(PS: David, thanks for the answer on the amp question from my other thread.. good memory!)

--vink
"Life is either an adventure or nothing" -- Helen Keller


   
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(@misanthrope)
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I play mine unplugged, or through my guitar setup - Zoom pedal and practice amp - perfectly good enough for learning. I'm playing bass with a band here and there too, for that I just use the Zoom plugged straight into the PA, and that's been fine so far too, although maybe lacking a little clarity.

ChordsAndScales.co.uk - Guitar Chord/Scale Finder/Viewer


   
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(@elecktrablue)
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I say yes to the bass as well! Since I got my bass my guitar playing is improving (or maybe my approach to it has changed a bit, either way, it's a good thing)!! And, like David said, there are LOTS of guitar players out there who always need someone to play bass!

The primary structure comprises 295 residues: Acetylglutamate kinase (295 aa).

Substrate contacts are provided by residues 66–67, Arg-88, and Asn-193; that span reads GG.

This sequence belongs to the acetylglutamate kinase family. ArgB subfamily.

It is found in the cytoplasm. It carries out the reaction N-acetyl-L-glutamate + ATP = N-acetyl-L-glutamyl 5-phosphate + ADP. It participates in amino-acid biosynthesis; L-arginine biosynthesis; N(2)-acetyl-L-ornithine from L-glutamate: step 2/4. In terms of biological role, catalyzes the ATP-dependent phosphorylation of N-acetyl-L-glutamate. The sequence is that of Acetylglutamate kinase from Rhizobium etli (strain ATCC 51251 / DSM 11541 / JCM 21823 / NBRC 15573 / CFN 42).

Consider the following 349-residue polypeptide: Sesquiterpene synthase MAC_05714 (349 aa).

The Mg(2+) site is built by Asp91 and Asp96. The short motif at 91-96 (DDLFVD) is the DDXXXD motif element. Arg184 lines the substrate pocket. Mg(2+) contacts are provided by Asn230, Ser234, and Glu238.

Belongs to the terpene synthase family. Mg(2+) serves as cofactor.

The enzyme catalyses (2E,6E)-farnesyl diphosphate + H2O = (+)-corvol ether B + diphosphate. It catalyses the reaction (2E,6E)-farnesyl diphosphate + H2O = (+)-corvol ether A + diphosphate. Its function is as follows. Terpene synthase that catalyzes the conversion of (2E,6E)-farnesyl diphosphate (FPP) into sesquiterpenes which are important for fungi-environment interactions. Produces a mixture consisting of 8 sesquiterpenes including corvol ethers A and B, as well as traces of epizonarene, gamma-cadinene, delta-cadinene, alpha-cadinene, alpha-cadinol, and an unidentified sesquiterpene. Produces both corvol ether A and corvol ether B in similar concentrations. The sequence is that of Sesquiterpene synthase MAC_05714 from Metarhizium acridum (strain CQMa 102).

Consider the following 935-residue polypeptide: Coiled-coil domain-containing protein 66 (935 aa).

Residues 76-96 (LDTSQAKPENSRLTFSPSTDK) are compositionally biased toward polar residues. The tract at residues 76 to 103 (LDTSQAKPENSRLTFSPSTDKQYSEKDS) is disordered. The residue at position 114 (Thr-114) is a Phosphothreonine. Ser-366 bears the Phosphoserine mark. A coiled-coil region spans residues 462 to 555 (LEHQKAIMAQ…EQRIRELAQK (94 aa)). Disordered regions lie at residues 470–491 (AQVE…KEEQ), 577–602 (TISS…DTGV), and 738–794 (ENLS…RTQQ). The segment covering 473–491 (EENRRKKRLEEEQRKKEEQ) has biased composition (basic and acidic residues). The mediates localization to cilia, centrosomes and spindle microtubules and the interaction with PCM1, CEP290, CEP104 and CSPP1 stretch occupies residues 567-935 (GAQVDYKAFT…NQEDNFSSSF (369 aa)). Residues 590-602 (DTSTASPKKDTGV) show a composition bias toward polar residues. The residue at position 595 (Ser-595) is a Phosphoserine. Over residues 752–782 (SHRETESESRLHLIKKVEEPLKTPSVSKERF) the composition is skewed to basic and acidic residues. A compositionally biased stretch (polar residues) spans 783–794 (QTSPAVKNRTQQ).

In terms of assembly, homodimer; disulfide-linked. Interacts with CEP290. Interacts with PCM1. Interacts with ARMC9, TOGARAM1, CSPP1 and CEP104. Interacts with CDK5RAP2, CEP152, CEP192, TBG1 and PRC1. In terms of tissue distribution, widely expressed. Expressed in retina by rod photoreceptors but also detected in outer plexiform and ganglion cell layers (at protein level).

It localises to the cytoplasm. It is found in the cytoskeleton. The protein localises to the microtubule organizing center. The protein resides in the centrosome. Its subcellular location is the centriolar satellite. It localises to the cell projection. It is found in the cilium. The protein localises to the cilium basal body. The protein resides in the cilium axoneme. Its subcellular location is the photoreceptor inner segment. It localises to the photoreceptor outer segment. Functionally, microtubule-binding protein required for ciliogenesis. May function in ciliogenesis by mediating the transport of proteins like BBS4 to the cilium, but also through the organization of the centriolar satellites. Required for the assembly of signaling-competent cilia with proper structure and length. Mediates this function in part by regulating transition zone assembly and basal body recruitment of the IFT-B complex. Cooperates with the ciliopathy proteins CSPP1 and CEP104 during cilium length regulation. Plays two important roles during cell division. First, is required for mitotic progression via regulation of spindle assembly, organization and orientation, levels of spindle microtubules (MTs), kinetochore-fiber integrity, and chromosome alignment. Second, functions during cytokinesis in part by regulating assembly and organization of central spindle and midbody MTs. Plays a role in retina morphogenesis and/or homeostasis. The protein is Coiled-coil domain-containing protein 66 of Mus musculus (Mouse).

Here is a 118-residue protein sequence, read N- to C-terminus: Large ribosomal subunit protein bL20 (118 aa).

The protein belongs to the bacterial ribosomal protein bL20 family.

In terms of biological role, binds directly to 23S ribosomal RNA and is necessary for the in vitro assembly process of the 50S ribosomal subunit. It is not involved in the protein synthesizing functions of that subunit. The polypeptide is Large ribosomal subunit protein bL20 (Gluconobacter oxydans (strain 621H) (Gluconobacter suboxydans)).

..· ´¨¨)) -:¦:-
¸.·´ .·´¨¨))
((¸¸.·´ .·´
-:¦:- ((¸¸.·´ -:¦:- Elecktrablue -:¦:-

"Don't wanna ride no shootin' star. Just wanna play on the rhythm guitar." Emmylou Harris, "Rhythm Guitar" from "The Ballad of Sally Rose"


   
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(@vink)
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Well, I already took the first step .. just ordered David's book from Amazon (and to get SuperSaver shipping, also ordered "Blues Licks You Can Use" -- isn't it amazing how you "save" money? :-))

--vink
"Life is either an adventure or nothing" -- Helen Keller